I have been having a debate with a coworker regarding heat exchanger fluid temperatures and while I thought I firmly grasped the principles, I was not arguing my point very well.
I am looking at an air to water coil for an air handler. I was selecting the coil based on a leaving air temp of ~60F (it's an industrial space with a lot of ventilation). I am using condensing boilers so I sized for 180 leaving water temperature with 140 return on the coldest day which gives a 40 degree temperature delta. On the air side, I am bringing in 5 degree air (EAT) at a rate of 16000 CFM on one of the air handlers. My coworker wants to lower the temperature to 140 supply and 100 degree return, his reason being that it would still be a 40 degree temperature delta on the water side so the thermal output would be the same. I believe the hotter supply temperature will result in more rapid heat transfer but I didn't really have any good argument against his logic. He was simply relating the two rules of thumb equations for air and water: [Btu/hr]=1.08*CFM*deltaT and [Btu/hr]=500*gpm*deltaT to prove his point. My argument was that this does not account for the heat transfer taking place from one side of the coil to the other, but I was not able to adequately illustrate my side to the point that he would agree.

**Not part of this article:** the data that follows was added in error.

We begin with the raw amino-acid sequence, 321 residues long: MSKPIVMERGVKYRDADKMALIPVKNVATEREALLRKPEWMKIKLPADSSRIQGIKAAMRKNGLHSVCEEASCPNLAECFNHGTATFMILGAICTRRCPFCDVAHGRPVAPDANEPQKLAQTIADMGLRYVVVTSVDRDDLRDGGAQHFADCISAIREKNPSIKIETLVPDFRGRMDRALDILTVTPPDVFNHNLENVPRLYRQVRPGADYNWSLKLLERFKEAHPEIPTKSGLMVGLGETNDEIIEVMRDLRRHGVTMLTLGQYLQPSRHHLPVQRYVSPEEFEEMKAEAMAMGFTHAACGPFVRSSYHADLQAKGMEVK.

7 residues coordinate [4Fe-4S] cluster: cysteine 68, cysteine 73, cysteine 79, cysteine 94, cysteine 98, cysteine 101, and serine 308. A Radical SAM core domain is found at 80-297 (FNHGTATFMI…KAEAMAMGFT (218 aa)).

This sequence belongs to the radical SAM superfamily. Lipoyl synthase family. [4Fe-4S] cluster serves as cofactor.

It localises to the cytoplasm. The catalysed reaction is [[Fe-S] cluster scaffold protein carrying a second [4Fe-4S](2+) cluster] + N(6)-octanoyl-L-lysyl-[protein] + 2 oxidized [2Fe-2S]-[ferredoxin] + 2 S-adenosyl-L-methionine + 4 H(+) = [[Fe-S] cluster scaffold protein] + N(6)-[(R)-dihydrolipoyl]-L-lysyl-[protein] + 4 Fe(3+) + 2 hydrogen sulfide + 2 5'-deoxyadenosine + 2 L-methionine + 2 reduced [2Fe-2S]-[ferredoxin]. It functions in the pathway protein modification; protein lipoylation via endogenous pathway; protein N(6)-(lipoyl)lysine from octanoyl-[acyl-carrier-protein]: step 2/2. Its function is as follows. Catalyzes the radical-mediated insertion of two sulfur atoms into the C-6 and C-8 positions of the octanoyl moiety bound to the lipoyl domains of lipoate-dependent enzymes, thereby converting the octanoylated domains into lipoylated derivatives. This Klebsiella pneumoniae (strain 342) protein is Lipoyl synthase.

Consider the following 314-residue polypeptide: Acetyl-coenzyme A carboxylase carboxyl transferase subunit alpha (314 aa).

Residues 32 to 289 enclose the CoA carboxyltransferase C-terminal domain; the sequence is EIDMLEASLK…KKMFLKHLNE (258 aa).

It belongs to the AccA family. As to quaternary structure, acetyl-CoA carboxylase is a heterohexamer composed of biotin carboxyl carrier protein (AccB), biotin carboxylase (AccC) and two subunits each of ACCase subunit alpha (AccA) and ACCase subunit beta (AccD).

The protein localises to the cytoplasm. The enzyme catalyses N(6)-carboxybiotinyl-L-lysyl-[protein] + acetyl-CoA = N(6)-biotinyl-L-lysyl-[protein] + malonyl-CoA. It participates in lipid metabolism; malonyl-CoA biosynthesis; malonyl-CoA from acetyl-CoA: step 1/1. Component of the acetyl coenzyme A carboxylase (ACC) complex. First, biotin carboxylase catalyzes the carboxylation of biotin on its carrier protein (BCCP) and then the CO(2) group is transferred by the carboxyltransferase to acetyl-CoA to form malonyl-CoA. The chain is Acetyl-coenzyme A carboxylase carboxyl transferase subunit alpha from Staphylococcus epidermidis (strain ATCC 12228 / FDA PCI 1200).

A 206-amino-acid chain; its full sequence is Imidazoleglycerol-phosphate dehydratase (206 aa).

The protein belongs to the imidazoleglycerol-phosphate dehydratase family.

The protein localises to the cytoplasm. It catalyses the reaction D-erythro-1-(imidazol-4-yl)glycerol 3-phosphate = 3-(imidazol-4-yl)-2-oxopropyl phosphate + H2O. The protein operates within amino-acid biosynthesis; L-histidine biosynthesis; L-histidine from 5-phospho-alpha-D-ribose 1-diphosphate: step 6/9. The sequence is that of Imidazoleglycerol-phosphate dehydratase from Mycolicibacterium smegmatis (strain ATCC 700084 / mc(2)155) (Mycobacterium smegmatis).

First of all, am I even right about operating the system at 180 degrees being a more efficient solution, and, if so, how do I fit the heat exchanger heat transfer into the system of equations?